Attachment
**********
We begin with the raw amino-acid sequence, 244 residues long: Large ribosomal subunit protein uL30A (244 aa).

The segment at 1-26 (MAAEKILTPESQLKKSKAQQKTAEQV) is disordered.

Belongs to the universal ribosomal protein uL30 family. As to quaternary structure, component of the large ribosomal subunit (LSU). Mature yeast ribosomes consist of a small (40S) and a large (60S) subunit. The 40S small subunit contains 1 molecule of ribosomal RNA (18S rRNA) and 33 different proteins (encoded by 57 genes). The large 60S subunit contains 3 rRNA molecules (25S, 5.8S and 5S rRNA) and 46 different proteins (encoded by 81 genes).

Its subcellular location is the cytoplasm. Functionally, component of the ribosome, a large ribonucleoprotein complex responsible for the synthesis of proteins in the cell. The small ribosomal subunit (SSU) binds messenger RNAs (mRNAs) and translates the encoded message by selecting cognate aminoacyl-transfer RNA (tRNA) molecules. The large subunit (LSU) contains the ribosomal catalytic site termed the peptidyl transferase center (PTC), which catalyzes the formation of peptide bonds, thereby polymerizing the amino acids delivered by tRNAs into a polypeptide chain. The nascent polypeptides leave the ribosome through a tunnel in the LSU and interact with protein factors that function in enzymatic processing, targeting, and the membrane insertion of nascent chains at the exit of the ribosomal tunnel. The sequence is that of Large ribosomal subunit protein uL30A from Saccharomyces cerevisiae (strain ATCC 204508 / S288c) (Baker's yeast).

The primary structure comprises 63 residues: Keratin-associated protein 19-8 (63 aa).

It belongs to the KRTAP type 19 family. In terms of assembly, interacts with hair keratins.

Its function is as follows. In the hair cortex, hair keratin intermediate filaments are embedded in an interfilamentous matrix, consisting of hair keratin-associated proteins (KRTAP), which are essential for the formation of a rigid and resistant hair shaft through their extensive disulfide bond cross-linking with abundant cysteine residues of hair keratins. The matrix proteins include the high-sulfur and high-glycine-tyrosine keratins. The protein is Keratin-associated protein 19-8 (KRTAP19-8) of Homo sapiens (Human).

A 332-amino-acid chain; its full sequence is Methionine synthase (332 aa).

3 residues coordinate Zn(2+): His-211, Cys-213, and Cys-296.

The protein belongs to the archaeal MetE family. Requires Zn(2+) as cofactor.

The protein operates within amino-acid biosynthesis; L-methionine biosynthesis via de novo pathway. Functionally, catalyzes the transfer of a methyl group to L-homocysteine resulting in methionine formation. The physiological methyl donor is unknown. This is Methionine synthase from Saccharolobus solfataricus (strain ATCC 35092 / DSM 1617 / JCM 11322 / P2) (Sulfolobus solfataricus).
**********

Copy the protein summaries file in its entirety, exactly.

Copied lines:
We begin with the raw amino-acid sequence, 244 residues long: Large ribosomal subunit protein uL30A (244 aa).

The segment at 1-26 (MAAEKILTPESQLKKSKAQQKTAEQV) is disordered.

Belongs to the universal ribosomal protein uL30 family. As to quaternary structure, component of the large ribosomal subunit (LSU). Mature yeast ribosomes consist of a small (40S) and a large (60S) subunit. The 40S small subunit contains 1 molecule of ribosomal RNA (18S rRNA) and 33 different proteins (encoded by 57 genes). The large 60S subunit contains 3 rRNA molecules (25S, 5.8S and 5S rRNA) and 46 different proteins (encoded by 81 genes).

Its subcellular location is the cytoplasm. Functionally, component of the ribosome, a large ribonucleoprotein complex responsible for the synthesis of proteins in the cell. The small ribosomal subunit (SSU) binds messenger RNAs (mRNAs) and translates the encoded message by selecting cognate aminoacyl-transfer RNA (tRNA) molecules. The large subunit (LSU) contains the ribosomal catalytic site termed the peptidyl transferase center (PTC), which catalyzes the formation of peptide bonds, thereby polymerizing the amino acids delivered by tRNAs into a polypeptide chain. The nascent polypeptides leave the ribosome through a tunnel in the LSU and interact with protein factors that function in enzymatic processing, targeting, and the membrane insertion of nascent chains at the exit of the ribosomal tunnel. The sequence is that of Large ribosomal subunit protein uL30A from Saccharomyces cerevisiae (strain ATCC 204508 / S288c) (Baker's yeast).

The primary structure comprises 63 residues: Keratin-associated protein 19-8 (63 aa).

It belongs to the KRTAP type 19 family. In terms of assembly, interacts with hair keratins.

Its function is as follows. In the hair cortex, hair keratin intermediate filaments are embedded in an interfilamentous matrix, consisting of hair keratin-associated proteins (KRTAP), which are essential for the formation of a rigid and resistant hair shaft through their extensive disulfide bond cross-linking with abundant cysteine residues of hair keratins. The matrix proteins include the high-sulfur and high-glycine-tyrosine keratins. The protein is Keratin-associated protein 19-8 (KRTAP19-8) of Homo sapiens (Human).

A 332-amino-acid chain; its full sequence is Methionine synthase (332 aa).

3 residues coordinate Zn(2+): His-211, Cys-213, and Cys-296.

The protein belongs to the archaeal MetE family. Requires Zn(2+) as cofactor.

The protein operates within amino-acid biosynthesis; L-methionine biosynthesis via de novo pathway. Functionally, catalyzes the transfer of a methyl group to L-homocysteine resulting in methionine formation. The physiological methyl donor is unknown. This is Methionine synthase from Saccharolobus solfataricus (strain ATCC 35092 / DSM 1617 / JCM 11322 / P2) (Sulfolobus solfataricus).